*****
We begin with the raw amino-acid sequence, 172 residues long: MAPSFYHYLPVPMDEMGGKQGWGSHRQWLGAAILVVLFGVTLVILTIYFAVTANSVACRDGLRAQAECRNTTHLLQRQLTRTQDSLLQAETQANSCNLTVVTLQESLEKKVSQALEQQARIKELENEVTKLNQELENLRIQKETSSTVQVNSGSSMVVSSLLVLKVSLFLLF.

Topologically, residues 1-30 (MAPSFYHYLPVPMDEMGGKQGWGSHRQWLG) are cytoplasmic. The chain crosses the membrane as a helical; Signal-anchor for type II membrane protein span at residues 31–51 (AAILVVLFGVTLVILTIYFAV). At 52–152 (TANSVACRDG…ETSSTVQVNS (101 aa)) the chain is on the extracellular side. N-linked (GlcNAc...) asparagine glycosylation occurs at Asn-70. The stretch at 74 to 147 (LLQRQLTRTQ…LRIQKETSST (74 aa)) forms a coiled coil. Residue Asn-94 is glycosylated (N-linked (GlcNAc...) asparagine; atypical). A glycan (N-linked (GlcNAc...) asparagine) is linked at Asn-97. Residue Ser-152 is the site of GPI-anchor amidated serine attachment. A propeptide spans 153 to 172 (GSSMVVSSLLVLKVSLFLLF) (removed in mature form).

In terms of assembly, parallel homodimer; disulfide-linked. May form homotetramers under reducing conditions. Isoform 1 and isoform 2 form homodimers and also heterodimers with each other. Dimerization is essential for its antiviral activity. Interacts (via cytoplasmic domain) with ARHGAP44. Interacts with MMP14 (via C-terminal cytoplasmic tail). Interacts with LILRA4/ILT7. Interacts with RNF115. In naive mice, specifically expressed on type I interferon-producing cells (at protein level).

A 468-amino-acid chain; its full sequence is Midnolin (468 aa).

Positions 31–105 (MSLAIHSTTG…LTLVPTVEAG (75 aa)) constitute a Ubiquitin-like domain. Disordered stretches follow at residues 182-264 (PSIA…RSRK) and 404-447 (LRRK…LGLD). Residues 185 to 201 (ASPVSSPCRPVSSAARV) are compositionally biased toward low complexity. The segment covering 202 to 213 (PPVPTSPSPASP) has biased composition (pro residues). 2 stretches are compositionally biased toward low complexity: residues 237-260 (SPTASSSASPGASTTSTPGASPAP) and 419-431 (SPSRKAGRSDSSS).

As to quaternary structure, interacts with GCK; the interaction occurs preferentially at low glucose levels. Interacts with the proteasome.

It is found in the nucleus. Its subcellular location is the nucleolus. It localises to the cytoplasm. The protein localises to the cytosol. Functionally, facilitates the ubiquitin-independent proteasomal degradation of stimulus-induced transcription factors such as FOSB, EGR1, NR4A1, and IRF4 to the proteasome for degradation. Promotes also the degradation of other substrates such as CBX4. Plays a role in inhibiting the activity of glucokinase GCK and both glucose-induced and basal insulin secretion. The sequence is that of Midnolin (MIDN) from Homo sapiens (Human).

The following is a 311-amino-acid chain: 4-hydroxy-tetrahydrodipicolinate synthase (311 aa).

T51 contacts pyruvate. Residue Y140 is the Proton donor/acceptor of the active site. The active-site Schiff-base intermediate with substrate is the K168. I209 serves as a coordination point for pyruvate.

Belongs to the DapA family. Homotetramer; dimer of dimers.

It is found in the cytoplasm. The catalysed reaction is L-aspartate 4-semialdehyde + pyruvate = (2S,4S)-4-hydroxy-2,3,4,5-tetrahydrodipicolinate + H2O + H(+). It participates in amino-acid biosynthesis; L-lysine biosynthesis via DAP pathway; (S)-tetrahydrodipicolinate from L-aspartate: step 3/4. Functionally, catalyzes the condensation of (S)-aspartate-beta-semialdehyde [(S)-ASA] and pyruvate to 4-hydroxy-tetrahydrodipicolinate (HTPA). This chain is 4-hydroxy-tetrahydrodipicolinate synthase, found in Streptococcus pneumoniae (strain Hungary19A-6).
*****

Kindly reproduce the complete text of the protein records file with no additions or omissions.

We begin with the raw amino-acid sequence, 172 residues long: MAPSFYHYLPVPMDEMGGKQGWGSHRQWLGAAILVVLFGVTLVILTIYFAVTANSVACRDGLRAQAECRNTTHLLQRQLTRTQDSLLQAETQANSCNLTVVTLQESLEKKVSQALEQQARIKELENEVTKLNQELENLRIQKETSSTVQVNSGSSMVVSSLLVLKVSLFLLF.

Topologically, residues 1-30 (MAPSFYHYLPVPMDEMGGKQGWGSHRQWLG) are cytoplasmic. The chain crosses the membrane as a helical; Signal-anchor for type II membrane protein span at residues 31–51 (AAILVVLFGVTLVILTIYFAV). At 52–152 (TANSVACRDG…ETSSTVQVNS (101 aa)) the chain is on the extracellular side. N-linked (GlcNAc...) asparagine glycosylation occurs at Asn-70. The stretch at 74 to 147 (LLQRQLTRTQ…LRIQKETSST (74 aa)) forms a coiled coil. Residue Asn-94 is glycosylated (N-linked (GlcNAc...) asparagine; atypical). A glycan (N-linked (GlcNAc...) asparagine) is linked at Asn-97. Residue Ser-152 is the site of GPI-anchor amidated serine attachment. A propeptide spans 153 to 172 (GSSMVVSSLLVLKVSLFLLF) (removed in mature form).

In terms of assembly, parallel homodimer; disulfide-linked. May form homotetramers under reducing conditions. Isoform 1 and isoform 2 form homodimers and also heterodimers with each other. Dimerization is essential for its antiviral activity. Interacts (via cytoplasmic domain) with ARHGAP44. Interacts with MMP14 (via C-terminal cytoplasmic tail). Interacts with LILRA4/ILT7. Interacts with RNF115. In naive mice, specifically expressed on type I interferon-producing cells (at protein level).

A 468-amino-acid chain; its full sequence is Midnolin (468 aa).

Positions 31–105 (MSLAIHSTTG…LTLVPTVEAG (75 aa)) constitute a Ubiquitin-like domain. Disordered stretches follow at residues 182-264 (PSIA…RSRK) and 404-447 (LRRK…LGLD). Residues 185 to 201 (ASPVSSPCRPVSSAARV) are compositionally biased toward low complexity. The segment covering 202 to 213 (PPVPTSPSPASP) has biased composition (pro residues). 2 stretches are compositionally biased toward low complexity: residues 237-260 (SPTASSSASPGASTTSTPGASPAP) and 419-431 (SPSRKAGRSDSSS).

As to quaternary structure, interacts with GCK; the interaction occurs preferentially at low glucose levels. Interacts with the proteasome.

It is found in the nucleus. Its subcellular location is the nucleolus. It localises to the cytoplasm. The protein localises to the cytosol. Functionally, facilitates the ubiquitin-independent proteasomal degradation of stimulus-induced transcription factors such as FOSB, EGR1, NR4A1, and IRF4 to the proteasome for degradation. Promotes also the degradation of other substrates such as CBX4. Plays a role in inhibiting the activity of glucokinase GCK and both glucose-induced and basal insulin secretion. The sequence is that of Midnolin (MIDN) from Homo sapiens (Human).

The following is a 311-amino-acid chain: 4-hydroxy-tetrahydrodipicolinate synthase (311 aa).

T51 contacts pyruvate. Residue Y140 is the Proton donor/acceptor of the active site. The active-site Schiff-base intermediate with substrate is the K168. I209 serves as a coordination point for pyruvate.

Belongs to the DapA family. Homotetramer; dimer of dimers.

It is found in the cytoplasm. The catalysed reaction is L-aspartate 4-semialdehyde + pyruvate = (2S,4S)-4-hydroxy-2,3,4,5-tetrahydrodipicolinate + H2O + H(+). It participates in amino-acid biosynthesis; L-lysine biosynthesis via DAP pathway; (S)-tetrahydrodipicolinate from L-aspartate: step 3/4. Functionally, catalyzes the condensation of (S)-aspartate-beta-semialdehyde [(S)-ASA] and pyruvate to 4-hydroxy-tetrahydrodipicolinate (HTPA). This chain is 4-hydroxy-tetrahydrodipicolinate synthase, found in Streptococcus pneumoniae (strain Hungary19A-6).